Abstract from the editors:
In the summer of 2020, as the COVID-19 pandemic ravaged Black and Latinx communities that suffered disproportionate hospitalizations and deaths, the world watched—on repeat—as Minneapolis police officer Derek Chauvin murdered George Floyd. Meanwhile, Asian Americans, conflated with the novel coronavirus outbreak in China then beyond, experienced an exponential rise in hate crimes. Smart phones combined with social media displays enabled instantaneous dissemination of BIPOC pain and violence. These images are constitutive of a long-standing visual culture of suffering that is necessarily gratuitous. Repeatedly, images—still and moving—of racialized bodies in ruin were shown on global news cycles as pundits framed BIPOC communities as endemic to wretchedness. These representations continue a well-established narrative that is essential to the formation of racializing assemblages that produce difference. As a form of ontological violence, this mode of looking interferes with the racialized Other’s agency. However, moments of crisis also give rise to formations of possibility for the oppressed that point to freedom, joy, and pleasure. This forum emerges from a recognition of the disparity between the day-to-day lived experiences of people of color and the unchanging narrative that centers the pain and death of the racialized Other and making her a spectacle.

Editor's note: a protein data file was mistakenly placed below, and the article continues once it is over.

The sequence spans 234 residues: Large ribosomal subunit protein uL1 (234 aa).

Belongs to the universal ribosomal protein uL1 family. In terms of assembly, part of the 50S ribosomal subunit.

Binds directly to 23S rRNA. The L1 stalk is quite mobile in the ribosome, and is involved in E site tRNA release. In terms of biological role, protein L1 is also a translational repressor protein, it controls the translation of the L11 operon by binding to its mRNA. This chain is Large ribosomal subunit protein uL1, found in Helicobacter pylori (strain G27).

January 04: Online version published on ART JOURNAL OPEN (where you can read the full article!!)
Link to Journal Page here.
Here is an excerpt from print version: